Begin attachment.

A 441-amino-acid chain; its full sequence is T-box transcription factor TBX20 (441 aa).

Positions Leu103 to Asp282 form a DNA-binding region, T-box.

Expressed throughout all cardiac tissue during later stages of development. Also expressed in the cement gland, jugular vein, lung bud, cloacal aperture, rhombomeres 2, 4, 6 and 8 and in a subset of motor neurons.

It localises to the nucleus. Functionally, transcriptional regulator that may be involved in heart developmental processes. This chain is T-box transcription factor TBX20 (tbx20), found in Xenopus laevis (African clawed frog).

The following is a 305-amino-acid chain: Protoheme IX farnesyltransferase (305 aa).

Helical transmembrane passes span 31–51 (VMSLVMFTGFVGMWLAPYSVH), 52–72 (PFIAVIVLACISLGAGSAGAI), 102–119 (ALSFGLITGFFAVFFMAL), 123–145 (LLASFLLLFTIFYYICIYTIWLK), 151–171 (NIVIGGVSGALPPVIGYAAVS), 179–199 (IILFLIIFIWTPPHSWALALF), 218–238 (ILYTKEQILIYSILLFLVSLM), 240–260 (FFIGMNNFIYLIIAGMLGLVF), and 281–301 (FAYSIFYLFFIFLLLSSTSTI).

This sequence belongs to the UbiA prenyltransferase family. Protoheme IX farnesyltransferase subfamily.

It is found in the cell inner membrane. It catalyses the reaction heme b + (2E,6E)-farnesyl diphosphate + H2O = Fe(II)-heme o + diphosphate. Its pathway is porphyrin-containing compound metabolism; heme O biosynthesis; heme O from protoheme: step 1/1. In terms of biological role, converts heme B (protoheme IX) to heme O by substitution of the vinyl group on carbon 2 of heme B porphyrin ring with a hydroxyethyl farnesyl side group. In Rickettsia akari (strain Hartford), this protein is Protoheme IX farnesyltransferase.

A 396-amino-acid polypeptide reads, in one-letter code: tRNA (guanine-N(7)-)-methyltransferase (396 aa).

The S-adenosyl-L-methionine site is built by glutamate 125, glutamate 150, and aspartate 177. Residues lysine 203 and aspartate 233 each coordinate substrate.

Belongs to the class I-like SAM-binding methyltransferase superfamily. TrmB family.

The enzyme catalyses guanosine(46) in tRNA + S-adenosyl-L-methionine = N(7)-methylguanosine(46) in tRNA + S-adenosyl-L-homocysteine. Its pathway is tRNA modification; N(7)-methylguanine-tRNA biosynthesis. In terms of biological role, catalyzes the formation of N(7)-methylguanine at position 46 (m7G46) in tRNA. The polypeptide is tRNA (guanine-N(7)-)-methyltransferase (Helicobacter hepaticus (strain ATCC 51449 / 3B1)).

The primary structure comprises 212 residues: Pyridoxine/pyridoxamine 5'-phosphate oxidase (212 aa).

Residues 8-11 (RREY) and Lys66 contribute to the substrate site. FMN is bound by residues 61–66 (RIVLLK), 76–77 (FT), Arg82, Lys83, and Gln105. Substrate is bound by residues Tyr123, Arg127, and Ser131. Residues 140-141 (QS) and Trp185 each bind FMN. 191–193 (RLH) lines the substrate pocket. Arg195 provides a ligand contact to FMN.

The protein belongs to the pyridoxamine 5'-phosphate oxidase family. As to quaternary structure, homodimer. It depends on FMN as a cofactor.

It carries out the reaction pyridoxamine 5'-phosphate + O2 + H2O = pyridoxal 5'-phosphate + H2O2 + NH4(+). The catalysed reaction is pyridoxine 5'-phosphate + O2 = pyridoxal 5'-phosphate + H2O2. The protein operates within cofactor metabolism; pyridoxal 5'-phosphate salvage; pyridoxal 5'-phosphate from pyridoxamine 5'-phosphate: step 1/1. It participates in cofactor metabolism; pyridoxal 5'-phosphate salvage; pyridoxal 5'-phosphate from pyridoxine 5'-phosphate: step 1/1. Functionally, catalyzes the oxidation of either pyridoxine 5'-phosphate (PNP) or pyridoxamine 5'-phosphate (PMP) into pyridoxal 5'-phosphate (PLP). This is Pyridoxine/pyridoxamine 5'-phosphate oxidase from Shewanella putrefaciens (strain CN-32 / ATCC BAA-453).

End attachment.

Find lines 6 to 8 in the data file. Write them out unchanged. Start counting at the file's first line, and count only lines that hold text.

Helical transmembrane passes span 31–51 (VMSLVMFTGFVGMWLAPYSVH), 52–72 (PFIAVIVLACISLGAGSAGAI), 102–119 (ALSFGLITGFFAVFFMAL), 123–145 (LLASFLLLFTIFYYICIYTIWLK), 151–171 (NIVIGGVSGALPPVIGYAAVS), 179–199 (IILFLIIFIWTPPHSWALALF), 218–238 (ILYTKEQILIYSILLFLVSLM), 240–260 (FFIGMNNFIYLIIAGMLGLVF), and 281–301 (FAYSIFYLFFIFLLLSSTSTI).

This sequence belongs to the UbiA prenyltransferase family. Protoheme IX farnesyltransferase subfamily.

It is found in the cell inner membrane. It catalyses the reaction heme b + (2E,6E)-farnesyl diphosphate + H2O = Fe(II)-heme o + diphosphate. Its pathway is porphyrin-containing compound metabolism; heme O biosynthesis; heme O from protoheme: step 1/1. In terms of biological role, converts heme B (protoheme IX) to heme O by substitution of the vinyl group on carbon 2 of heme B porphyrin ring with a hydroxyethyl farnesyl side group. In Rickettsia akari (strain Hartford), this protein is Protoheme IX farnesyltransferase.